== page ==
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How to Do a Floral Arrangement With Twigs Around Flower Stems

By F.R.R. Mallory ; Updated September 21, 2017
Flowers for arranging.

Using twigs in flower arranging is a good way to bring additional texture, height and shape to a flower arrangement. Often larger arrangements will use twisted or curly tree twigs to add an architectural quality to support the flowers of the arrangement. The twigs become a structure to show off the colors. In smaller arrangements, twigs can be gathered for impact and their similarity can be used to bring a rustic texture to the arrangement. Adding twigs to flower stem arrangements is interesting and fun.

Select a vase with an upright cylindrical shape. Choose twigs that are fairly straight but have an unusual coloration or bark. Place the twigs around the outside of the vase so that the bottom of the twig is even with the bottom of the vase. Use two large rubber bands to hold the twigs in place while you work. Adjust the twigs until the vase is completely covered.

Wrap raffia around the vase over the twigs approximately 2 inches from the top and 2 inches from the bottom. Tie the raffia into a firm knot and trim each end to 1/2-inch using scissors. Remove your rubber bands. Do not trim your twig tops until you decide if you want an even or random effect.

Cut your twig tops level with the top of the vase if you want a more formal look. Make irregular cuts for a more casual vase. Use garden nippers to cut your twigs.

Insert a frog into the vase. A frog is a device to hold flower stems upright and apart. Select longer stem flowers such as tulips, daffodils or irises. Place the flowers that are likely to bend around the outer ring of the frog and the more upright flowers closer to the middle. Cut each stem on a sharp angle using a floral knife to allow the flower stem to continue to intake water. Remove any leaves and insert your stems into your frog.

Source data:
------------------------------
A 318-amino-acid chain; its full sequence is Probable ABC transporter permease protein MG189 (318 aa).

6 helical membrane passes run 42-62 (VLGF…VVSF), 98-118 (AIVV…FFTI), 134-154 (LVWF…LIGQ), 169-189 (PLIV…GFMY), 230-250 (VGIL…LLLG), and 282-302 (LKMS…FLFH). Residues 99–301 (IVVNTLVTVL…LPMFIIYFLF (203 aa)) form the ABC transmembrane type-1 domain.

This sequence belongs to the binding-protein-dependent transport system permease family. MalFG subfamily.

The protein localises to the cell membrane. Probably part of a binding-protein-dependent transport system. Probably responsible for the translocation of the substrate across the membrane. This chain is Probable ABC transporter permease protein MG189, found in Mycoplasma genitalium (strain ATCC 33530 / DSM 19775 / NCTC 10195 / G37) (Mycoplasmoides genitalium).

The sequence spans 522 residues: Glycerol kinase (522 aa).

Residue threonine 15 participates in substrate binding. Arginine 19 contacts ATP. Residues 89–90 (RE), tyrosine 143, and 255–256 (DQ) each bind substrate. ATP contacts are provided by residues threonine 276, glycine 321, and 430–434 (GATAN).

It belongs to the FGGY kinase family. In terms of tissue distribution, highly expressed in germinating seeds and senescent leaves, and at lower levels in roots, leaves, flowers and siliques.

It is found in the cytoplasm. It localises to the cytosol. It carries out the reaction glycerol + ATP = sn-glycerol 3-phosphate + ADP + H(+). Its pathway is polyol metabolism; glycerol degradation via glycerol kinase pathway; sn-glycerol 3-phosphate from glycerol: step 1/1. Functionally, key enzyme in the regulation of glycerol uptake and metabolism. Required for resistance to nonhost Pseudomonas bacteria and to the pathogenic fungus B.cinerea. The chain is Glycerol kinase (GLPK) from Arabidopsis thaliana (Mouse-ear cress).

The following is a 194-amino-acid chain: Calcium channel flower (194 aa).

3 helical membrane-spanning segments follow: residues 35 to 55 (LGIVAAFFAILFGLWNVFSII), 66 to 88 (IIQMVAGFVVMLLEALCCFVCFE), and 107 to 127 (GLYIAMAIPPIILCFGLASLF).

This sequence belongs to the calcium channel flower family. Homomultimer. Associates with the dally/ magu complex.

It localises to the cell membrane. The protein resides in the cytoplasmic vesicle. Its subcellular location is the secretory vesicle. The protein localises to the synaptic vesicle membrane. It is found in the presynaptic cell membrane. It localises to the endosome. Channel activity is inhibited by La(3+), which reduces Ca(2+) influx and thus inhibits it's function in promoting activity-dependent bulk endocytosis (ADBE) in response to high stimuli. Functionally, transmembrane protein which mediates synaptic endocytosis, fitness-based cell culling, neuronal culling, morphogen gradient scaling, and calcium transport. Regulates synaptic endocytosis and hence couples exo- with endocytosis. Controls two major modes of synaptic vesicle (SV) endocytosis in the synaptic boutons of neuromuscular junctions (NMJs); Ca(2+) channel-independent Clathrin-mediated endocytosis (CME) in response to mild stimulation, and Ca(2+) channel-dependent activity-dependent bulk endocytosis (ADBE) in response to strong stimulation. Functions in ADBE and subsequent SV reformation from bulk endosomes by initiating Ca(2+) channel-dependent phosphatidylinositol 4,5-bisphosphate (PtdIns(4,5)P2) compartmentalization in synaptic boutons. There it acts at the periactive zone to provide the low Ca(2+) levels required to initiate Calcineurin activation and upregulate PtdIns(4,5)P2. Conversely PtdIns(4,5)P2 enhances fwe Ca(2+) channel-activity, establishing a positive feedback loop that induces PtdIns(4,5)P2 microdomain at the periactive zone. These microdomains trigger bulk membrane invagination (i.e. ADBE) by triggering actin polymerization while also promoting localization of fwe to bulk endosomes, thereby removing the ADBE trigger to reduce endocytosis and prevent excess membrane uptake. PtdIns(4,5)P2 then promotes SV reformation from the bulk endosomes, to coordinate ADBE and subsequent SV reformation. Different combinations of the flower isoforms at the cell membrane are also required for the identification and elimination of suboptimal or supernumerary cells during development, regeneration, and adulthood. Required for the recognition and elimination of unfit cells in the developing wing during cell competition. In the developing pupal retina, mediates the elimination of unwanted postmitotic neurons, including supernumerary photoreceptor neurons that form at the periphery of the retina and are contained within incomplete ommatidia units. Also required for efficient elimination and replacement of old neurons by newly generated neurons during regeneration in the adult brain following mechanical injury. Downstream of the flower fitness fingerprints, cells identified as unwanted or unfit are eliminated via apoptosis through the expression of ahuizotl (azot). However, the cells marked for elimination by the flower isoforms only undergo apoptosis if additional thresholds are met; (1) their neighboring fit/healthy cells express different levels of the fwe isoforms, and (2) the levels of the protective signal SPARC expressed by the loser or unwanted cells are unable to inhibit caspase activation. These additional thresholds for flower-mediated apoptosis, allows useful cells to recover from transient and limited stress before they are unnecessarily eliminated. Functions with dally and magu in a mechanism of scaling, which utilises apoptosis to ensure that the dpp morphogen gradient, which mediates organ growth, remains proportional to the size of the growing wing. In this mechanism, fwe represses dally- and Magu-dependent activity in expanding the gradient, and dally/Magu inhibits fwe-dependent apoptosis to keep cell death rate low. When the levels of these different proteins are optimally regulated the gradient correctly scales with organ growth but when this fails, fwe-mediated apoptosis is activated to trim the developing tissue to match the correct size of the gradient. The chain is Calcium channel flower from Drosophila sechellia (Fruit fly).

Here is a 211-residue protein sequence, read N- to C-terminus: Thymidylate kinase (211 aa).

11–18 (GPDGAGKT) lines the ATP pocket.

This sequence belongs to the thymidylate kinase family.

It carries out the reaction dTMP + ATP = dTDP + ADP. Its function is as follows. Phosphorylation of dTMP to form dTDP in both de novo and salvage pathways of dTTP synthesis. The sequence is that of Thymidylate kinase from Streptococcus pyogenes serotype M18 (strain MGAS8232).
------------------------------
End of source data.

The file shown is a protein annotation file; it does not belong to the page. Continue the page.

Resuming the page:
Add filler flowers to enhance the shape of your arrangement. Add water and change water frequently.


Things You Will Need

  • Vase
  • Twigs
  • Rubber bands
  • Raffia
  • Scissors
  • Nippers


  • Larger twigs go particularly well with orchids or other unusual flowers.

About the Author


F.R.R. Mallory has been published since 1996, writing books, short stories, articles and essays. She has worked as an architect, restored cars, designed clothing, renovated homes and makes crafts. She is a graduate of the University of California at Berkeley with bachelor's degrees in psychology and English. Her fiction short story "Black Ice" recently won a National Space Society contest.